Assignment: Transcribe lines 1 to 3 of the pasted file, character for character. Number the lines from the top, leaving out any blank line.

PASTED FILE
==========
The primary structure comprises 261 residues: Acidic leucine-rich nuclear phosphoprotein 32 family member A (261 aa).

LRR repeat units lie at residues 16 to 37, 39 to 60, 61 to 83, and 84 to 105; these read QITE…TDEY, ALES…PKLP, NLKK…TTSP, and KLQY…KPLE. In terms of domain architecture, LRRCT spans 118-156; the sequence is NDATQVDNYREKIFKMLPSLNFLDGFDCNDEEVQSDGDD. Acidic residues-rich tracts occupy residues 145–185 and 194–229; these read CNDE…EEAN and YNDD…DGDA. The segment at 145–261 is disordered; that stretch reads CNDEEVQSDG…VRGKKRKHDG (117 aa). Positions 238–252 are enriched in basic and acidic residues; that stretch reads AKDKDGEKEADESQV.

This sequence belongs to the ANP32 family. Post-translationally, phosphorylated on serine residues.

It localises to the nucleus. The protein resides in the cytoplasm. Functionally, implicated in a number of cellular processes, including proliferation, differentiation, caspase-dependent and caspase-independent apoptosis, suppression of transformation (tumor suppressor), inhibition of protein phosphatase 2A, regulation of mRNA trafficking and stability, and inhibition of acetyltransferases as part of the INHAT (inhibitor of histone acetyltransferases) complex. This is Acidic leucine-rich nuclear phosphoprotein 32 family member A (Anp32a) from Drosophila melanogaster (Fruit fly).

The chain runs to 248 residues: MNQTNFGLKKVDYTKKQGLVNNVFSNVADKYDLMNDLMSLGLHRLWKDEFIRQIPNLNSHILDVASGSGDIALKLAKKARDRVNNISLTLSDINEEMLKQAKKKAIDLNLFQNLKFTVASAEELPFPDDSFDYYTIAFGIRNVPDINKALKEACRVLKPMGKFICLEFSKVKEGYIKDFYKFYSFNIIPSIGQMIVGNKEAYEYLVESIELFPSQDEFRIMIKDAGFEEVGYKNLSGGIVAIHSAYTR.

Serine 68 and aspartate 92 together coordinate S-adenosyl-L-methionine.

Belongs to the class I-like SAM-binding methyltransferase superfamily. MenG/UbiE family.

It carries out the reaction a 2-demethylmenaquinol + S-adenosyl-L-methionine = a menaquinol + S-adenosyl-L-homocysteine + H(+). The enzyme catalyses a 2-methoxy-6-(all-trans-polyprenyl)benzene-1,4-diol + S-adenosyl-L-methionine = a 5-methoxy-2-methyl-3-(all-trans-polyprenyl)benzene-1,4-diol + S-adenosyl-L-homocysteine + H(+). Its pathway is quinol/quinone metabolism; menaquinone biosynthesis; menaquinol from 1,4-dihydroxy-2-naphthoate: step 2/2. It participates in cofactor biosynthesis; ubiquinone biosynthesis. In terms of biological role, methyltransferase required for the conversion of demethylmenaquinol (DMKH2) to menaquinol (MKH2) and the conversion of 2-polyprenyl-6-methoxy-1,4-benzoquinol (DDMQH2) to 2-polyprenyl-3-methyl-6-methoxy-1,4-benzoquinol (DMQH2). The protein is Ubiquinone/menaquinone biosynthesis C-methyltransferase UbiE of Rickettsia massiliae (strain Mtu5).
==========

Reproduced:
The primary structure comprises 261 residues: Acidic leucine-rich nuclear phosphoprotein 32 family member A (261 aa).

LRR repeat units lie at residues 16 to 37, 39 to 60, 61 to 83, and 84 to 105; these read QITE…TDEY, ALES…PKLP, NLKK…TTSP, and KLQY…KPLE. In terms of domain architecture, LRRCT spans 118-156; the sequence is NDATQVDNYREKIFKMLPSLNFLDGFDCNDEEVQSDGDD. Acidic residues-rich tracts occupy residues 145–185 and 194–229; these read CNDE…EEAN and YNDD…DGDA. The segment at 145–261 is disordered; that stretch reads CNDEEVQSDG…VRGKKRKHDG (117 aa). Positions 238–252 are enriched in basic and acidic residues; that stretch reads AKDKDGEKEADESQV.

This sequence belongs to the ANP32 family. Post-translationally, phosphorylated on serine residues.